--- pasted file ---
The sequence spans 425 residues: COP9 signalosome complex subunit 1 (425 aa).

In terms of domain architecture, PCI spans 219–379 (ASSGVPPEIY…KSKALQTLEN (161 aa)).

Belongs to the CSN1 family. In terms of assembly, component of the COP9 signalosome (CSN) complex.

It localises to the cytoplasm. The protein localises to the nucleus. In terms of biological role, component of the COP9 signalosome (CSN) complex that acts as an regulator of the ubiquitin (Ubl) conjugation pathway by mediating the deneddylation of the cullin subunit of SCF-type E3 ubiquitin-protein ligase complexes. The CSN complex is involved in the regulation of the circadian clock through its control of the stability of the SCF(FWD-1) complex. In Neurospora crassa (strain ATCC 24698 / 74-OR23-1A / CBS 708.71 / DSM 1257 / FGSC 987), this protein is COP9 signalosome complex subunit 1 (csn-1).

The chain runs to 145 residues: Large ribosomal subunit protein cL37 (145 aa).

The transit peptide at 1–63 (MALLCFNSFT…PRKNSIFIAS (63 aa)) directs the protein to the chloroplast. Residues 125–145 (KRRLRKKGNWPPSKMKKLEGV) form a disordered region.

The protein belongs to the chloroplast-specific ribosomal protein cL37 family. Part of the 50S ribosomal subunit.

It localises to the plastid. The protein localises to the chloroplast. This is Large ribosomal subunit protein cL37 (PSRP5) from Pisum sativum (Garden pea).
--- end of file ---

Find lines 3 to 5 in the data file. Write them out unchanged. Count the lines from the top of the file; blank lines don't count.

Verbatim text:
Belongs to the CSN1 family. In terms of assembly, component of the COP9 signalosome (CSN) complex.

It localises to the cytoplasm. The protein localises to the nucleus. In terms of biological role, component of the COP9 signalosome (CSN) complex that acts as an regulator of the ubiquitin (Ubl) conjugation pathway by mediating the deneddylation of the cullin subunit of SCF-type E3 ubiquitin-protein ligase complexes. The CSN complex is involved in the regulation of the circadian clock through its control of the stability of the SCF(FWD-1) complex. In Neurospora crassa (strain ATCC 24698 / 74-OR23-1A / CBS 708.71 / DSM 1257 / FGSC 987), this protein is COP9 signalosome complex subunit 1 (csn-1).

The chain runs to 145 residues: Large ribosomal subunit protein cL37 (145 aa).